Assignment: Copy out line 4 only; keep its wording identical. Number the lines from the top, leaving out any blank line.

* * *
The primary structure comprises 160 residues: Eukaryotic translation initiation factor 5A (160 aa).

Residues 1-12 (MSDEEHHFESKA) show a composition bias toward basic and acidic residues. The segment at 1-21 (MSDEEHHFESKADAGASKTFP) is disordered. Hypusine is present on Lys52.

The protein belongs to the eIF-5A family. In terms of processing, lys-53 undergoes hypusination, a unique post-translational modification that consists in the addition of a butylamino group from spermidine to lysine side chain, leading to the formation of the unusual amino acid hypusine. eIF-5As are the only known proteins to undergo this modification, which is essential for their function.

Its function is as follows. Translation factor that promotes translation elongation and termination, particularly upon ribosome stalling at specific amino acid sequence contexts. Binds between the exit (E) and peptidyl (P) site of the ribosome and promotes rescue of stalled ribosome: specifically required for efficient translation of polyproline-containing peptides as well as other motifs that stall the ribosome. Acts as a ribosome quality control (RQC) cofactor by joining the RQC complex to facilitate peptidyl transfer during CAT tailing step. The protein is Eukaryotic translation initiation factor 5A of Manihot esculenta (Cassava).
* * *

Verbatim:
Its function is as follows. Translation factor that promotes translation elongation and termination, particularly upon ribosome stalling at specific amino acid sequence contexts. Binds between the exit (E) and peptidyl (P) site of the ribosome and promotes rescue of stalled ribosome: specifically required for efficient translation of polyproline-containing peptides as well as other motifs that stall the ribosome. Acts as a ribosome quality control (RQC) cofactor by joining the RQC complex to facilitate peptidyl transfer during CAT tailing step. The protein is Eukaryotic translation initiation factor 5A of Manihot esculenta (Cassava).